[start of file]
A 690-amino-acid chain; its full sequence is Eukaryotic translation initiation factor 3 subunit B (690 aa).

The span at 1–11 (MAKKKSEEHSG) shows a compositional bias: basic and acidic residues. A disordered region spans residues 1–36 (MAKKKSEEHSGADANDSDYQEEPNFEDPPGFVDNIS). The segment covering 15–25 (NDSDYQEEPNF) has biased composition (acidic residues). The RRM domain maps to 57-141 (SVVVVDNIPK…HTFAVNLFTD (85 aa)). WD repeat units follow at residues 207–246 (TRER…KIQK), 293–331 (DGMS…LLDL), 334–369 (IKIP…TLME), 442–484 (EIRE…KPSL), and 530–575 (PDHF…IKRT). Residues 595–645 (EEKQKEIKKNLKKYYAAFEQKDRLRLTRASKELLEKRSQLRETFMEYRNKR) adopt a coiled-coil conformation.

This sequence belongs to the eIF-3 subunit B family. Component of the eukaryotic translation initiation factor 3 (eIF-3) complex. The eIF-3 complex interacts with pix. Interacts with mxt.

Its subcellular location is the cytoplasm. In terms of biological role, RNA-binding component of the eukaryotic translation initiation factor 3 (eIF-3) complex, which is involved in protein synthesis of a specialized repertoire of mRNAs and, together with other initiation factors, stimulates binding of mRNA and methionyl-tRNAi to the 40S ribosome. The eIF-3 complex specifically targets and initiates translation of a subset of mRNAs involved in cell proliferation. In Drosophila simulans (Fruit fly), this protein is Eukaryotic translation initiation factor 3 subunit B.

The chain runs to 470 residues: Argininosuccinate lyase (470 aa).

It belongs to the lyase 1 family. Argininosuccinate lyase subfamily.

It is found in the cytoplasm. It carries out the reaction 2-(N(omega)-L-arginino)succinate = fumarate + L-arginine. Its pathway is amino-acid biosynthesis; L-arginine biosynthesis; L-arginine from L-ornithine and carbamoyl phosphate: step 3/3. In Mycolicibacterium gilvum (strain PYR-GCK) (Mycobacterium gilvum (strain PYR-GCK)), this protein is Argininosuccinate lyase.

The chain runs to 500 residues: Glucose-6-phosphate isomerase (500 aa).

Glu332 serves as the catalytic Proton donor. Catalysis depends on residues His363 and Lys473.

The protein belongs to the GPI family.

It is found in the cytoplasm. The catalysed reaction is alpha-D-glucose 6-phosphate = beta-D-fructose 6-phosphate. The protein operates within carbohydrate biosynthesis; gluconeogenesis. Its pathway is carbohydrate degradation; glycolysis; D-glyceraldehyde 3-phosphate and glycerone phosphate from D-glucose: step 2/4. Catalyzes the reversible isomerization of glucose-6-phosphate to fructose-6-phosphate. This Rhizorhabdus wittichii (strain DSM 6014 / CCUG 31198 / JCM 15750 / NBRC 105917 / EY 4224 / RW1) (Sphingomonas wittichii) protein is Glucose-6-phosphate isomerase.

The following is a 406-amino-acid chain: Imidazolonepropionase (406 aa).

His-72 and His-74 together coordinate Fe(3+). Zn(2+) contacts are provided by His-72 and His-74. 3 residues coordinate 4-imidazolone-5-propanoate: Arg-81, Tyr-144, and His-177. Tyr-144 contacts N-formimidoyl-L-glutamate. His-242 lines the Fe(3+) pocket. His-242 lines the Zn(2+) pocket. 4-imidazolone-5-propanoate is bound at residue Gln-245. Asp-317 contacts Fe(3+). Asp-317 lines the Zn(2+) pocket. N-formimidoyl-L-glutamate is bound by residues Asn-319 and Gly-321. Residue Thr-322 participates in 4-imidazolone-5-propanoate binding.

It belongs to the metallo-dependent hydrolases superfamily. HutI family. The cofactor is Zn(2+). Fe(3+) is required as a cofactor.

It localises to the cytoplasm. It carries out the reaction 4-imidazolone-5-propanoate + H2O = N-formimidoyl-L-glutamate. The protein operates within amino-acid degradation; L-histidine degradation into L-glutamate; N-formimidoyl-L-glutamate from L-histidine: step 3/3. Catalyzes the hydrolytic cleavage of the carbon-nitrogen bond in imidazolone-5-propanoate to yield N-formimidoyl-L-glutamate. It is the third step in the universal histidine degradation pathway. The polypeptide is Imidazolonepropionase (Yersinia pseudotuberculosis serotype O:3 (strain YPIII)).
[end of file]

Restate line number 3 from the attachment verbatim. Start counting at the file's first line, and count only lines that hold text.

This sequence belongs to the eIF-3 subunit B family. Component of the eukaryotic translation initiation factor 3 (eIF-3) complex. The eIF-3 complex interacts with pix. Interacts with mxt.